Don’t wait for a waiver. Whether you make reservations online or by phone, a call to the hotel before arrival is the best time (and way) to confirm likely add-ons, and get them removed – especially if you have no plans of using “resort fee” services like hotel gyms. In that call, get the hotel or booking agent’s name and ID number, and have it, with details of your conversation, at check-in. Also mention what fee-mandated services you won’t be using (such as the gym, pool or room safe) and get the front desk clerk’s name at check-in should problem$ occur when you get your bill.

Learn the lingo.  Although most commonly called a “resort fee,” these add-ons may have other monikers: a “facility fee,” a “designation fee,” an “amenity fee,” a “convenience fee,” or in larger cities, an “urban fee.”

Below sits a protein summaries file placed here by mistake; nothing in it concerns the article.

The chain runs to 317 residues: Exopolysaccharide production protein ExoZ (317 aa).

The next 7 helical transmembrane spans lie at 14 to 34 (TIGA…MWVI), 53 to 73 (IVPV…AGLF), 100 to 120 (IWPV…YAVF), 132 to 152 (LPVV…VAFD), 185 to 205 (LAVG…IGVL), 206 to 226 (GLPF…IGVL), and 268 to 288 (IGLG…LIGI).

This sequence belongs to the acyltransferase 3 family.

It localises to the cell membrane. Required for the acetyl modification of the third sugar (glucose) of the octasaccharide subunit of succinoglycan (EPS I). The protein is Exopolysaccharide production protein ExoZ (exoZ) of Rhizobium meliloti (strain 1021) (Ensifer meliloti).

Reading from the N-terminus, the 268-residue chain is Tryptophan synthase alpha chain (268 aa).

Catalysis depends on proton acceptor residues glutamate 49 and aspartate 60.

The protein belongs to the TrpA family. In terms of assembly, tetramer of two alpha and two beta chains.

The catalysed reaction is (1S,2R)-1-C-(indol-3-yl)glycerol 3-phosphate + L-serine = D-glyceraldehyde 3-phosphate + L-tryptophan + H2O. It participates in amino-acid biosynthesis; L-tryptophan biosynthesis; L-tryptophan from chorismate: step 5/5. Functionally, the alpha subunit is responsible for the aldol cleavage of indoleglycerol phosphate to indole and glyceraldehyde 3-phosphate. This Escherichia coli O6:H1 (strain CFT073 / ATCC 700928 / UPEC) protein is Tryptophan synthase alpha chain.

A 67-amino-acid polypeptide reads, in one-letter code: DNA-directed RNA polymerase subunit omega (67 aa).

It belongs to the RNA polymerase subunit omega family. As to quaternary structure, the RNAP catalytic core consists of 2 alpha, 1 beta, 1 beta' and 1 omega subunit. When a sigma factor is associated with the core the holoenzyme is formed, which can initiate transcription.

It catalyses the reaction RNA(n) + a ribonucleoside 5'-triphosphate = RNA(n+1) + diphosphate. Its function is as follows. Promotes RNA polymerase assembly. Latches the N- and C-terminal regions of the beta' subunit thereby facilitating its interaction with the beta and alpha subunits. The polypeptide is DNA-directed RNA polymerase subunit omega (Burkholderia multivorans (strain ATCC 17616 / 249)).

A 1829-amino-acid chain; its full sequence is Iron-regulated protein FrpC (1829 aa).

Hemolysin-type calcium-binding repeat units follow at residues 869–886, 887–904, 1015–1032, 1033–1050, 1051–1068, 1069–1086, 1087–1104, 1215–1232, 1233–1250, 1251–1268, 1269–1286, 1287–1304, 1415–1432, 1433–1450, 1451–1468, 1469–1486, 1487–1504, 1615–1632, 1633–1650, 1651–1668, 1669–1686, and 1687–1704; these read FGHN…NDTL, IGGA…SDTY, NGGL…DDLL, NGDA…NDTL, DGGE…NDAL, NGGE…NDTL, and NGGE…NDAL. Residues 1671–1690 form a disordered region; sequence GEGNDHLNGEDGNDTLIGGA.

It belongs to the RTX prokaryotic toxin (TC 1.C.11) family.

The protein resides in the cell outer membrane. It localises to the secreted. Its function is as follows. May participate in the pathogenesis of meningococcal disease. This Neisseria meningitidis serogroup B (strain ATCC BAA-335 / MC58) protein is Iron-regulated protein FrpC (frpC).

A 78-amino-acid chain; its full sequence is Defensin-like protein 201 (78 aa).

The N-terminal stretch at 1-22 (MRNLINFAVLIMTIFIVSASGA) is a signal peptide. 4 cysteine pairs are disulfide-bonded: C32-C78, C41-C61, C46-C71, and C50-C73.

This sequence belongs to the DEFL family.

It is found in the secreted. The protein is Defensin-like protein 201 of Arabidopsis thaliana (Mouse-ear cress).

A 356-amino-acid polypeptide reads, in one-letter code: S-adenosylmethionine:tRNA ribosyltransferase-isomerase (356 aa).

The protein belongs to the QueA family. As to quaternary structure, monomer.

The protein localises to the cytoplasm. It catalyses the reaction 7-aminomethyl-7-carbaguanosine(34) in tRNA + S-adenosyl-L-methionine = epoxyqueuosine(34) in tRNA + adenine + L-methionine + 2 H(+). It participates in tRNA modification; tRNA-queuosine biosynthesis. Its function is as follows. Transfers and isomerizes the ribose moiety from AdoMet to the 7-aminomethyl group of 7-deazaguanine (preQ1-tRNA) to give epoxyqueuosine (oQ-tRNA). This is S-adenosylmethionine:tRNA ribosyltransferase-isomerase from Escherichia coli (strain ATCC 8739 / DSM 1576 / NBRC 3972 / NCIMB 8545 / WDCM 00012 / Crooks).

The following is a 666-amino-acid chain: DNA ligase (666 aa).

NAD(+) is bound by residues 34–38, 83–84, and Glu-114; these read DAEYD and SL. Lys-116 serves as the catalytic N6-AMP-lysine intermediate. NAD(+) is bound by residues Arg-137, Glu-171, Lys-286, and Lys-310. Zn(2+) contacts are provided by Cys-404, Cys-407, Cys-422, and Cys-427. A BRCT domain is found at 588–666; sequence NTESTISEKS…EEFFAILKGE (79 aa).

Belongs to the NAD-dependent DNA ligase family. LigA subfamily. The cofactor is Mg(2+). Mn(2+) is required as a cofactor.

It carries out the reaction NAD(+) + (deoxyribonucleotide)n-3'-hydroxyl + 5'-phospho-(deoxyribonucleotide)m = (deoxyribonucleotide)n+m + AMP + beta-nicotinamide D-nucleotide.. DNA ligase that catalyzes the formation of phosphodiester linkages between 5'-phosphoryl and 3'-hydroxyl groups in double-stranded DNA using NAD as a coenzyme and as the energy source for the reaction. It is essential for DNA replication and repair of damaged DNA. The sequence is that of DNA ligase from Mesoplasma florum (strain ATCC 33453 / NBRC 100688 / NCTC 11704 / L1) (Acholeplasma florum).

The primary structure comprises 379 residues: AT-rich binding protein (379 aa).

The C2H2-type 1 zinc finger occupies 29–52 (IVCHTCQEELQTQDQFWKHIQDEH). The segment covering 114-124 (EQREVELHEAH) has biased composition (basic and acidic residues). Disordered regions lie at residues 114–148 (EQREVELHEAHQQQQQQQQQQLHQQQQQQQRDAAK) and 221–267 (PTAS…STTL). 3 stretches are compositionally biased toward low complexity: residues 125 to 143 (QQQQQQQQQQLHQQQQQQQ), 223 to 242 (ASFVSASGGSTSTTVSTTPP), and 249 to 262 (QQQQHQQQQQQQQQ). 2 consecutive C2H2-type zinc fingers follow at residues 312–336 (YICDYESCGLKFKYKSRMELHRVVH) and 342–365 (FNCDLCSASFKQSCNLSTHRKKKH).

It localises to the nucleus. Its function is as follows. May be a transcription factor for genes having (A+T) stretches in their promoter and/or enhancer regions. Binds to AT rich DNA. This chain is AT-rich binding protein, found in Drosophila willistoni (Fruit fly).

Be a “program” patron. Hotel loyalty programs may waive certain resort fees and surcharges for members, possibly even for new enrollees. Hotel stays booked with credit card awards point is another way to waive some fees.

Politely (and logically) raise a stink. Hotel resort fees may be called “mandatory,” but it’s a manager’s call on whether they are worth losing a repeat customer or getting bad online reviews. If charged for services you didn’t use or weren’t provided as promised – say, the pool was closed or WiFi was slow – don’t quibble with some low-level clerk with no bargaining power. Ask to speak with the manager, with whom you should calmly state your case. If all else fails, dispute the charges with your credit card company, documented with reasons you shouldn’t pay…especially if fees weren’t disclosed until check-out.